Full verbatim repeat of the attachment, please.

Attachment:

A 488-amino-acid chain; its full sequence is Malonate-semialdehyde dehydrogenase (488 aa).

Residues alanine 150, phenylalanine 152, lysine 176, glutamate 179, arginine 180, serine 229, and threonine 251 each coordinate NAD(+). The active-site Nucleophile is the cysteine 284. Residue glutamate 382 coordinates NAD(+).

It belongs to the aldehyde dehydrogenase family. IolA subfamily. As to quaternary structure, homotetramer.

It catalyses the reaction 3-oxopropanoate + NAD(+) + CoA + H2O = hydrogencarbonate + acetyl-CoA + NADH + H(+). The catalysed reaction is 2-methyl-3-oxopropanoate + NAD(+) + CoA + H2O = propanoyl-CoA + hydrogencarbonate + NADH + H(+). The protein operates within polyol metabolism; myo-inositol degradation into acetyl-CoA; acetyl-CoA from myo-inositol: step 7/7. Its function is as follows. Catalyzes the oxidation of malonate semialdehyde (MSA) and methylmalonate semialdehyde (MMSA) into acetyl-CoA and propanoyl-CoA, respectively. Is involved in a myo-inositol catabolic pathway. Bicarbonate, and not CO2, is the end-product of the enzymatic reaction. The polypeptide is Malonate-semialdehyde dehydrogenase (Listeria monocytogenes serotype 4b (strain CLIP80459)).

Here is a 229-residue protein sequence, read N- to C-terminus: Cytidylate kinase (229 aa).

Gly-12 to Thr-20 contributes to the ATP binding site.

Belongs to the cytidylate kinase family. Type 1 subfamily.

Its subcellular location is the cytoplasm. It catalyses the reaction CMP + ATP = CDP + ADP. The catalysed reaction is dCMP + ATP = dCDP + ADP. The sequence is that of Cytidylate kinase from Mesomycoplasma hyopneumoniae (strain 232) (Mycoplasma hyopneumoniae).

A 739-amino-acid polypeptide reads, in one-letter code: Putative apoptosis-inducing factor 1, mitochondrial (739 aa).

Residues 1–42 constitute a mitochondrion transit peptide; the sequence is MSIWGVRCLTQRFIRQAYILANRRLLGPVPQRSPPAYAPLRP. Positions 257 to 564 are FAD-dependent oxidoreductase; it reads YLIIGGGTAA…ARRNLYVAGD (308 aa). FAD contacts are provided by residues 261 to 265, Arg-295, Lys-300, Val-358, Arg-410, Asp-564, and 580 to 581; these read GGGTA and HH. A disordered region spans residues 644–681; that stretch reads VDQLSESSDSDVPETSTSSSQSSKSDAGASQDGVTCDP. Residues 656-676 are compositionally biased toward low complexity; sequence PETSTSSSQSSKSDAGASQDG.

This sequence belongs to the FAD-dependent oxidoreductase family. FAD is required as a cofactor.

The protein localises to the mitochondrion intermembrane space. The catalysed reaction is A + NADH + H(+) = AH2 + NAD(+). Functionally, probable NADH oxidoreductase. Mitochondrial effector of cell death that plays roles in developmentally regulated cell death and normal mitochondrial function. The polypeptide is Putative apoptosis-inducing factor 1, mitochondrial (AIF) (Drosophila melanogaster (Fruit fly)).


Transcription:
A 488-amino-acid chain; its full sequence is Malonate-semialdehyde dehydrogenase (488 aa).

Residues alanine 150, phenylalanine 152, lysine 176, glutamate 179, arginine 180, serine 229, and threonine 251 each coordinate NAD(+). The active-site Nucleophile is the cysteine 284. Residue glutamate 382 coordinates NAD(+).

It belongs to the aldehyde dehydrogenase family. IolA subfamily. As to quaternary structure, homotetramer.

It catalyses the reaction 3-oxopropanoate + NAD(+) + CoA + H2O = hydrogencarbonate + acetyl-CoA + NADH + H(+). The catalysed reaction is 2-methyl-3-oxopropanoate + NAD(+) + CoA + H2O = propanoyl-CoA + hydrogencarbonate + NADH + H(+). The protein operates within polyol metabolism; myo-inositol degradation into acetyl-CoA; acetyl-CoA from myo-inositol: step 7/7. Its function is as follows. Catalyzes the oxidation of malonate semialdehyde (MSA) and methylmalonate semialdehyde (MMSA) into acetyl-CoA and propanoyl-CoA, respectively. Is involved in a myo-inositol catabolic pathway. Bicarbonate, and not CO2, is the end-product of the enzymatic reaction. The polypeptide is Malonate-semialdehyde dehydrogenase (Listeria monocytogenes serotype 4b (strain CLIP80459)).

Here is a 229-residue protein sequence, read N- to C-terminus: Cytidylate kinase (229 aa).

Gly-12 to Thr-20 contributes to the ATP binding site.

Belongs to the cytidylate kinase family. Type 1 subfamily.

Its subcellular location is the cytoplasm. It catalyses the reaction CMP + ATP = CDP + ADP. The catalysed reaction is dCMP + ATP = dCDP + ADP. The sequence is that of Cytidylate kinase from Mesomycoplasma hyopneumoniae (strain 232) (Mycoplasma hyopneumoniae).

A 739-amino-acid polypeptide reads, in one-letter code: Putative apoptosis-inducing factor 1, mitochondrial (739 aa).

Residues 1–42 constitute a mitochondrion transit peptide; the sequence is MSIWGVRCLTQRFIRQAYILANRRLLGPVPQRSPPAYAPLRP. Positions 257 to 564 are FAD-dependent oxidoreductase; it reads YLIIGGGTAA…ARRNLYVAGD (308 aa). FAD contacts are provided by residues 261 to 265, Arg-295, Lys-300, Val-358, Arg-410, Asp-564, and 580 to 581; these read GGGTA and HH. A disordered region spans residues 644–681; that stretch reads VDQLSESSDSDVPETSTSSSQSSKSDAGASQDGVTCDP. Residues 656-676 are compositionally biased toward low complexity; sequence PETSTSSSQSSKSDAGASQDG.

This sequence belongs to the FAD-dependent oxidoreductase family. FAD is required as a cofactor.

The protein localises to the mitochondrion intermembrane space. The catalysed reaction is A + NADH + H(+) = AH2 + NAD(+). Functionally, probable NADH oxidoreductase. Mitochondrial effector of cell death that plays roles in developmentally regulated cell death and normal mitochondrial function. The polypeptide is Putative apoptosis-inducing factor 1, mitochondrial (AIF) (Drosophila melanogaster (Fruit fly)).